China, Indonesia 'need to build strategic trust'
Agnes Anya, Dian Septiari and Rachmadea Aisyah
The Jakarta Post
Indonesia and China need to patch up any lingering trust issues left by a generation “lost to misunderstanding”, a former top diplomat has said, as the two sides seek to further grow their partnership by leaps and bounds.
Considered an enemy for 23 years under the rule of strongman Soeharto, Indonesia’s longest-serving president, China has taken a great leap to emerge as one of Jakarta’s most important political and trade partners, former foreign minister Hassan Wirajuda said in discussions on Tuesday.
However, both sides still need to work on developing strategic trust in the field of defense, which would likely result in a shared understanding on various security issues, including the South China Sea debate, he added.
“We need to build strategic trust. We may question [...] that despite the signing of a comprehensive strategic partnership, [defense] ties have yet led to a good understanding of the South China Sea [conflict],” he said at a seminar commemorating five years of the Indonesia-China Comprehensive Strategic Partnership, hosted by Tenggara Strategics.
The former diplomat acknowledged that Beijing and Jakarta had developed a new space for military-to-military consultations, joint research and the procurement of military equipment.
However, he said the two countries had yet to enter “the stage of translating the promise for even more effective defense cooperation [agreements]”.
After the event, Hassan conceded that the lack of trust also existed on the people-to-people level.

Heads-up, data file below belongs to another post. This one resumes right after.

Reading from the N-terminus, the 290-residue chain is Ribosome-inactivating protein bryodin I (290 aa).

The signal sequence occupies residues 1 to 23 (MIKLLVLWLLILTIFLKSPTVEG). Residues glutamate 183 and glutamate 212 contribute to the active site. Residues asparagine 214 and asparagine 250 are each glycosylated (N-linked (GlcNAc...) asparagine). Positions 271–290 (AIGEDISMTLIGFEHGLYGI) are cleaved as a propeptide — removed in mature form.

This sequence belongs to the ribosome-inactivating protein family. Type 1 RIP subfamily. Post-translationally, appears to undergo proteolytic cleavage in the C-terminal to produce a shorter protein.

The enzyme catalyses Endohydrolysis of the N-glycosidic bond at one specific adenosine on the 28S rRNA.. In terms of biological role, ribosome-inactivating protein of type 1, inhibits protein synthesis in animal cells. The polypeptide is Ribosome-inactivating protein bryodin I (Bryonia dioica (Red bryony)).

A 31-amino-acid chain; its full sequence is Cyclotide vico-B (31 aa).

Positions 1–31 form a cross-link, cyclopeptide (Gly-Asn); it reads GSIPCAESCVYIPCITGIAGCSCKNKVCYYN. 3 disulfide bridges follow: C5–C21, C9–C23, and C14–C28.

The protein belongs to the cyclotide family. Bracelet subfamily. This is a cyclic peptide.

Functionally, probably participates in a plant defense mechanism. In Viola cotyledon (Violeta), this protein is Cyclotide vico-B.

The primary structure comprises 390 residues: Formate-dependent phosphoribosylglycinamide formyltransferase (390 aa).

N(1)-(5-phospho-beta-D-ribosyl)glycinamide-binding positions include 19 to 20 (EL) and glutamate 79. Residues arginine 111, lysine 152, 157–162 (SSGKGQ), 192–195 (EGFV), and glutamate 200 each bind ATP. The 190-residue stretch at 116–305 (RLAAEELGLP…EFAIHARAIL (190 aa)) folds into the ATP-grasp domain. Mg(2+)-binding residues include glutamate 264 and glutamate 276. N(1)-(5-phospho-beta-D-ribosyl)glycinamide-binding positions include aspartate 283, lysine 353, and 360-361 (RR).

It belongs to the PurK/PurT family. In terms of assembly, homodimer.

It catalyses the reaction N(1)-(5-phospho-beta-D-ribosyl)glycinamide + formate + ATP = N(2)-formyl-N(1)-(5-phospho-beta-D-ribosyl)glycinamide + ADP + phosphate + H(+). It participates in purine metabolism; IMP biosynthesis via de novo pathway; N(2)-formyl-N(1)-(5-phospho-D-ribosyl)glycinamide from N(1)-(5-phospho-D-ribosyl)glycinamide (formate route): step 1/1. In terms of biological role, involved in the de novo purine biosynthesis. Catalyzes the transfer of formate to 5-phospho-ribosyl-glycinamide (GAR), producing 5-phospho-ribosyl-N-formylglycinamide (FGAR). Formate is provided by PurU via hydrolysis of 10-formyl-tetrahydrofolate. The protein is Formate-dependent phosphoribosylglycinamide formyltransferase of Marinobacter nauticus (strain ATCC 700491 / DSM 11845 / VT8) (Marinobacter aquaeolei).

He pointed out that most Chinese nationals were still unfamiliar with Indonesia’s culture, while many Indonesians still associated China with communism.
“There are very few approaches to introducing China to Indonesians and vice versa. For instance, there are universities teaching the Chinese language, but how about China’s culture and political perspectives?” Hassan told The Jakarta Post.
China and Indonesia established diplomatic relations on April 13, 1950, but they were suspended in 1967 after a fallout over the communist purge in Indonesia in 1965.
The relationship resumed in 1990, leaving a gap in understanding between the nations that lasted decades.
The two sides have since upgraded their ties in political and economic terms, having reached various notable achievements.
China is currently Indonesia’s third-largest foreign investor, Hassan said.
Amid the slowdown of foreign capital inflow into Indonesia, the Coordinating Investment Board (BKPM) recorded US$1.82 billion in investments coming from China through 1,265 projects, more than double from last year at $782.3 million through 602 projects.
At the opening of Tuesday’s event, Chinese Ambassador to Indonesia Xiao Qian said in the past five years of the comprehensive strategic partnership, bilateral ties between Indonesia and China experienced significant progress, marked by frequent working visits of high-level officials, including leaders.
“During this period, President Xi Jinping has visited Indonesia twice while President Joko [‘Jokowi’] Widodo has visited China five times. Their strong leadership has become the basis for the continuation of our bilateral partnership,” the envoy said during his keynote speech.
Before the ambassador’s speech, Coordinating Maritime Affairs Minister Luhut Pandjaitan called on Chinese investors to increase their investments in Indonesia.
Luhut reiterated that Indonesia’s economic independence remained even as its bilateral economic relationship with China had developed exponentially over the past several years, adding that Indonesia’s economic partnership would always rely on mutually beneficial relationships.
In a later panel, academic Wei Hong of the Central China Normal University said it was necessary for the two sides to strengthen mutual exchanges in culture and education.
This article was originally published in The Jakarta Post's print edition on Nov. 28, 2018, with the title "China, RI ‘need to build strategic trust’".
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